designer, writer, indoor enthusiast

The Possibility of Plot Without Conflict


I don’t recall how I first discovered Kishōtenketsu, but I’ve been fascinated by it for years, long before my recent decision to make writing a creative habit.

Kishōtenketsu is a 4-act narrative and rhetorical structure developed in China, Korea, and Japan. In English, it’s commonly described as “plot without conflict,” which is what attracted me to the form. I’m no expert on the subject, but wanted to gather my thoughts and the resources I’ve found, to serve as a reference for myself and anyone else who might be interested.

What is Kishōtenketsu?

In contrast to Western story arcs, the kishōtenketsu story structure does not use conflict to generate interest. Instead, it uses exposition and contrast.

Kishōtenketsu is named for its four acts:

  1. Ki – Introduction: Introduces the basic elements of the story, including characters, setting, themes, etc. 
  2. Shō – Development: Goes deeper into the story elements, we learn more about the characters and setting, and themes are developed in more depth. No major changes or plot twists are introduced.
  3. Ten – Twist or Complication: The story takes an unexpected turn, sort of a structural non-sequitur. 
  4. Ketsu – Conclusion: Resolves or explains the contrast between the first two acts and the surprising third, tying them all together into a coherent whole.

It’s not that conflict doesn’t occur in kishōtenketsu stories, but conflict isn’t built into the main structure of the story — it’s just part of the overall adventure. In place of conflict, people and place take center stage, and reader interest is maintained by the desire to understand how the surprise in the third act relates to the rest of the story. 

Apparently, many Chinese and Japanese novels and films combine multiple kishōtenketsu episodes together into a single story. It seems sort of fractal in that way. 


One of my favorite examples of the form is a compact Japanese poem that’s featured on the Wikipedia entry for kishōtenketsu. Each of the four lines represents the four elements in the narrative form.

Sanyō Rai
Daughters of Itoya, in the Honmachi of Osaka. 
The elder daughter is sixteen and the younger one is fourteen. 
Throughout history, daimyōs killed the enemy with bows and arrows. 
The daughters of Itoya kill with their eyes. 

This is such a great illustration of the form in practice. The first line introduces the characters and setting, the second gives a bit more info, the third is a total switch to a seemingly unrelated observation, and then —bam— the fourth line creates the analogy and brings the whole poem together.

Disappointingly, I’ve had a hard time finding many English language examples, but here’s what I’ve been able to dig up.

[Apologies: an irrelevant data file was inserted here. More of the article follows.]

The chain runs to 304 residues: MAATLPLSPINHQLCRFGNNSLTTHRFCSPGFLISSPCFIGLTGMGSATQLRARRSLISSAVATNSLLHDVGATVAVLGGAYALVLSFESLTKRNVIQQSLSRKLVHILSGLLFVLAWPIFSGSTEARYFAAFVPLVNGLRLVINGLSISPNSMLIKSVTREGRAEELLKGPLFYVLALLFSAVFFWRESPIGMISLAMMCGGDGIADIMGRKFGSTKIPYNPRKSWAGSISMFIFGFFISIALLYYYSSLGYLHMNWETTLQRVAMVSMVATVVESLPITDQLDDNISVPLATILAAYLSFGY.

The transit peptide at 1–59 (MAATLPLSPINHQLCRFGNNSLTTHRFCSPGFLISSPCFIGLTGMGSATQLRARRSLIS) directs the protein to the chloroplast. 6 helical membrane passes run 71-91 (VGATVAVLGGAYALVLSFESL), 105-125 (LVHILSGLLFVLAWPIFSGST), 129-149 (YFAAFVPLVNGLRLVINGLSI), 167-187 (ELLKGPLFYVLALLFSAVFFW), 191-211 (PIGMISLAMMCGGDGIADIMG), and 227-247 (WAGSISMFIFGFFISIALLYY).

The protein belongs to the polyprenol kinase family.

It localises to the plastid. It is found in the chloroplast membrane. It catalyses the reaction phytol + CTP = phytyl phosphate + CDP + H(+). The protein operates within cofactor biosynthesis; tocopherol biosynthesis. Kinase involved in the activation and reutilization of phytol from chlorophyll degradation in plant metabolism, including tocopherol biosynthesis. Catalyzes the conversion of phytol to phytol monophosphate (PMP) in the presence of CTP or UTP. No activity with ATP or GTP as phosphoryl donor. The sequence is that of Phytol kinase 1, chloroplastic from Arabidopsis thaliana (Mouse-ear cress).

On Earth We’re Briefly Gorgeous by Ocean Vuong
I’m only a quarter of the way through this book. While I agree it features a narrative structure that does not feature conflict at its core, I’m not sure it strictly follows the kishōtenketsu structure. Still super happy to see an alternative narrative structure in the literary spotlight.

Station Eleven by Emily St. John Mandel
I’m tired of apocalyptic literature, so I haven’t been able to bring myself to read this one yet. I know the apocalypse isn’t the main focus of the story, but still. This one is often cited as a prime example of kishōtenketsu, plus it’s gotten rave reviews, so I will tackle it at some point.


People often cite the Studio Ghibli movies as examples, so I’m listing the ones I’m fairly confident follow the structure.

Kiki’s Delivery Service
I watched the English language version, with Kirsten Dunst and Phil Hartman. It was great! It’s a wonderful example of how character and world building can take center stage, and how a series of small episodes or adventures can keep the story moving forward.

My Neighbor Totoro
I haven’t seen this one yet, but it’s in my queue. Folks who cite this as a good example of kishōtenketsu point out that, even though there is some tragedy and conflict in the story, it’s not the central focus of the story. 

Video Games

Yup, video games! I’ve seen a few references to the fact that Nintendo game designers deliberately use the kishōtenketsu structure in some of their games. I have thoughts about doing this for a custom Minecraft-based game someday.

Nintendo’s “kishōtenketsu” Mario level design philosophy explained by Tom Philips at Eurogamer

Short Stories

None? I’d like to see an author use the form in short stories, but I haven’t found any compelling attempts yet. I’m bummed about that, because I want to try writing some kishōtenketsu-formatted short stories, and would love to study some well-executed examples.

Why I’m Excited by Kishōtenketsu

For me, Kishōtenketsu represents a hopeful alternative to the nearly ubiquitous conflict-based structures of Western narratives. Domination is built into the very structure of Western storytelling. Whether an external antagonist or an internal obstacle of the protagonist, there is always a foe that must be faced, dominated, and ultimately defeated. What a dark view of the world! When domination is built into the very fabric of every story we tell, it’s no wonder we have an ongoing legacy of colonialism and exploitation.

I’m not condemning all Western literature. Obviously there’s a wealth of amazing stories that have been written in the standard conflict-based mode, and I continue to read and enjoy them. But I was thrilled to discover there are alternative storytelling structures where conflict and domination is not the central focus. As a new writer, I’m excited to explore the kishōtenketsu structure in my own work, to do my tiny little bit to de-center conflict and replace it with surprise and wonder.

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